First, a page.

Rep. Tom Reed and the House of Representatives will consider a bill to reauthorize the food stamp program and address inadequacies in the current system, including one reform Reed continues to be a strong advocate for: engaging able-bodied adults without dependents in work and job training activities.
"While feeding the hungry is one important way we care for our neighbors, we should not be blind to fraud and abuse in the program," Reed said. "Our goal is to give integrity to food assistance programs, refocus the program to care for those who need it and give individuals the tools they need to help themselves and their families."
One foundational problem, Reed said, is a lack of work requirement in connection with receiving food stamp benefits. Before 2009, rules were in place that required able-bodied adults without children to be engaged in work or job training in order to qualify for food stamps. That work requirement has since been waived in 47 states, including New York.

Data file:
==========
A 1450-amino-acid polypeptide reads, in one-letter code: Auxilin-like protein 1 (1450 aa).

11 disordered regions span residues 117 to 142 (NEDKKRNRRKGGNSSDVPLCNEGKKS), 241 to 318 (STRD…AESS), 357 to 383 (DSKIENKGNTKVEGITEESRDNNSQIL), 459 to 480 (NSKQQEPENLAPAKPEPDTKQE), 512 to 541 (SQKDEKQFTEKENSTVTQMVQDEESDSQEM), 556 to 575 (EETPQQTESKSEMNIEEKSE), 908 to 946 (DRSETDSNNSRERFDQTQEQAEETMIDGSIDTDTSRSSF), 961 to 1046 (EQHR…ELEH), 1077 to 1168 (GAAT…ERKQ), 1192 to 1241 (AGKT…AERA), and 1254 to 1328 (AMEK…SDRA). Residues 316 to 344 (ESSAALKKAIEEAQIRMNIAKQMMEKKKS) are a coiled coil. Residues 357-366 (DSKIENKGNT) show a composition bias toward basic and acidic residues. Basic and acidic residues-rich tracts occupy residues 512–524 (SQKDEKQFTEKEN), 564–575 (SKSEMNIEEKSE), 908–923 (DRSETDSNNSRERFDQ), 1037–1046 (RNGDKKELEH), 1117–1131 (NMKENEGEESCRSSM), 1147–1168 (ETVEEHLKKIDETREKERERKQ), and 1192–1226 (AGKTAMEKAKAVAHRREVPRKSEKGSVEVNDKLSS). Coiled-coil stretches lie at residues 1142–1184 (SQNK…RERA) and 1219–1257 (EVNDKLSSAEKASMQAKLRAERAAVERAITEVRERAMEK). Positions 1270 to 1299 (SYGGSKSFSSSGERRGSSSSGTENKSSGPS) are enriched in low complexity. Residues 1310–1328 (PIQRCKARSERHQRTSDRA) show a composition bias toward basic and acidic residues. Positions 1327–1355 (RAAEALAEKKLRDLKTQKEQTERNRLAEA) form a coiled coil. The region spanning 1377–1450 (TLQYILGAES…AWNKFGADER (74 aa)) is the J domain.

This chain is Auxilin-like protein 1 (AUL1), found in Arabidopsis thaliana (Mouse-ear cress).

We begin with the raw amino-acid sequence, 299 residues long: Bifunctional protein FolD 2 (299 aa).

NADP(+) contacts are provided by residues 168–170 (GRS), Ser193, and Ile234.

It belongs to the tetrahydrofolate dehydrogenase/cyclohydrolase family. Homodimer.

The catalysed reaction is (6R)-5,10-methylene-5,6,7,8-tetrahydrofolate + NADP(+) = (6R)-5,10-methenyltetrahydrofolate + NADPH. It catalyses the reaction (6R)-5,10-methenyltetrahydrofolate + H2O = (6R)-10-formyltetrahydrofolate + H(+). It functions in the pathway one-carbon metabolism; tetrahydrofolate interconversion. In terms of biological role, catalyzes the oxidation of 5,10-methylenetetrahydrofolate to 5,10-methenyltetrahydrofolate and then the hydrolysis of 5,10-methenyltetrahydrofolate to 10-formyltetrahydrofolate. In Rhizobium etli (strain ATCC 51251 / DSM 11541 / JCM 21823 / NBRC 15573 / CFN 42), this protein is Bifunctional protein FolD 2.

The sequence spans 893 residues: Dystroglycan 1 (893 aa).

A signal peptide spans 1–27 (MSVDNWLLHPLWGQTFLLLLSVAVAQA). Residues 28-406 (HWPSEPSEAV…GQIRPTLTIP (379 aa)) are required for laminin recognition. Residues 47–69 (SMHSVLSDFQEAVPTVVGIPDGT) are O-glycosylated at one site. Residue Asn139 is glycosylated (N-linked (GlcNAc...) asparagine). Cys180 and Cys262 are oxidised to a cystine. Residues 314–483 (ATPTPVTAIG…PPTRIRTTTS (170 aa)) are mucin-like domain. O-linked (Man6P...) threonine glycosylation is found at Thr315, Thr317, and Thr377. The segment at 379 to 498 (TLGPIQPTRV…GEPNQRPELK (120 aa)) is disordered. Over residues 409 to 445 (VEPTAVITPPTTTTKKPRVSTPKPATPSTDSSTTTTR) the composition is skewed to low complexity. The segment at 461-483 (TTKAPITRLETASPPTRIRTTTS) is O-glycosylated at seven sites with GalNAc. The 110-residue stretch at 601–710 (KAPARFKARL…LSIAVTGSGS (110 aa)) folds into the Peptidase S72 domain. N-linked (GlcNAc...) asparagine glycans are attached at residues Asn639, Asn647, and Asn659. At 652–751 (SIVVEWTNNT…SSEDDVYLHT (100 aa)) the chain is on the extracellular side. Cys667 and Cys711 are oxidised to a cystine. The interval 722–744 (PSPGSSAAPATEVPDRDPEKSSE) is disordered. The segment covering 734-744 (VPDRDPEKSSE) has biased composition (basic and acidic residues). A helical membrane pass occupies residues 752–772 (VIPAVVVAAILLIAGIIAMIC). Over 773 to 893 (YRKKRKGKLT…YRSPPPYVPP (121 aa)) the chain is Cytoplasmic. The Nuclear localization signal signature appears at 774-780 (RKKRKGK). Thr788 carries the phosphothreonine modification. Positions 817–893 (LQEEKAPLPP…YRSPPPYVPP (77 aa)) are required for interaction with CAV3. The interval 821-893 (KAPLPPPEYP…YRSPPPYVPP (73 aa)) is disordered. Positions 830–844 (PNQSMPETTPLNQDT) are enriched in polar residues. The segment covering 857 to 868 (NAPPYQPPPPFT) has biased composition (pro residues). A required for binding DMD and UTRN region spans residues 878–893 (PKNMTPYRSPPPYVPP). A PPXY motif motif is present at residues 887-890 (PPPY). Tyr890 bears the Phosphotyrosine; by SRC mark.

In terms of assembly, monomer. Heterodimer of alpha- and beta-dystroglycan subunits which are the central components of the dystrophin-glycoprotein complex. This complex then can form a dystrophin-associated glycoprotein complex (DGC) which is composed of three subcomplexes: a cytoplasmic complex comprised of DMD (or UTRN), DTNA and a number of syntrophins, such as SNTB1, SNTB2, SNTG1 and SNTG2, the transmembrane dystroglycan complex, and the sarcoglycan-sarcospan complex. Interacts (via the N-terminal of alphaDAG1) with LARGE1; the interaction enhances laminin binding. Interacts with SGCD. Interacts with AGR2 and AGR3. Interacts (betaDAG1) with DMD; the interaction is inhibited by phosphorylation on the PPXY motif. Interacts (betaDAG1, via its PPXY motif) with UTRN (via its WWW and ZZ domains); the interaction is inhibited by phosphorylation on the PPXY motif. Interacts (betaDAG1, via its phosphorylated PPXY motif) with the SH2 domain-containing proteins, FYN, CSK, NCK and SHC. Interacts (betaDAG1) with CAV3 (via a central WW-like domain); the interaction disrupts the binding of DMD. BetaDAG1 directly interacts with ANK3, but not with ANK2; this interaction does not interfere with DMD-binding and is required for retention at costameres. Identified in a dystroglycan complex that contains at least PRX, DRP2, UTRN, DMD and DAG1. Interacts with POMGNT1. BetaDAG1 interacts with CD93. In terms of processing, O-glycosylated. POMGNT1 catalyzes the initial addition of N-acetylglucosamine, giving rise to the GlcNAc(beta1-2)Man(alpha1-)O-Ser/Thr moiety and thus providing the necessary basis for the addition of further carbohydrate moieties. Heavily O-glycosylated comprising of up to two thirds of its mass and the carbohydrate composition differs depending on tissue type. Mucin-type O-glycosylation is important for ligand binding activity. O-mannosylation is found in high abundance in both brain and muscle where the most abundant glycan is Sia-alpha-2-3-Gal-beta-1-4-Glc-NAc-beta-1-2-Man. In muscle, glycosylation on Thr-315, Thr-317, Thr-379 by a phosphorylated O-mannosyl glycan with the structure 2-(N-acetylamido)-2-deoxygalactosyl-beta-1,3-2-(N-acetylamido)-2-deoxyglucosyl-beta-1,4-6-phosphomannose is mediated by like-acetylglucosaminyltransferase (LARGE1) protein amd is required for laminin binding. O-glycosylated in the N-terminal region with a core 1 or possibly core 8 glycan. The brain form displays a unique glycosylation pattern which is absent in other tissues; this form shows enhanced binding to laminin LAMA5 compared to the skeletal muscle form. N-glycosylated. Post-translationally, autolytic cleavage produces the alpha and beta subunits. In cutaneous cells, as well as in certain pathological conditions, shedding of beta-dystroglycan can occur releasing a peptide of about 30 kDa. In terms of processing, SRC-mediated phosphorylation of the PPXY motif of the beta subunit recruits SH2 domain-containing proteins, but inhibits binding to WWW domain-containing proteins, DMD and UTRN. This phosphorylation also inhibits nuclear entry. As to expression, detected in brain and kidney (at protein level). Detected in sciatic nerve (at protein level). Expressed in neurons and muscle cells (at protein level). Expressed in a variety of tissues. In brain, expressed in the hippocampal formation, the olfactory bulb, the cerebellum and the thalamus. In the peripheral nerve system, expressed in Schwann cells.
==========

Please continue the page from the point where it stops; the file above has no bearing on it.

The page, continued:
Reed said the solution lies in reforms in the House bill that help recipients better themselves with job skills.
"An open-ended benefit with no requirement for work or job training fails to give recipients the tools they need to become self-sufficient and comes at the expense of hardworking taxpayers who are paying higher taxes to support a program that has more than doubled since 2008," Reed continued. "Those engaged in work activities take positive steps to break the welfare cycle and become financially independent."
Under the House bill, all recipients who meet income and asset tests and are willing to comply with work requirements will continue to receive benefits.
"Reforming the program is fair to taxpayers, better cares for recipients and ensures those who need the program have access to benefits," Reed said. "Those who truly care about low-income individuals and families want to help them out of poverty and become financially self-sufficient, not trap them in an unfair system."
The House is expected to vote on a nutrition title this week that reforms the Supplemental Nutrition Assistance Program (SNAP), a program that has not seen any reforms since 1996. The Nutrition Reform and Work Opportunity Act is the corresponding food stamp portion to the five-year Farm Bill passed through the House in July.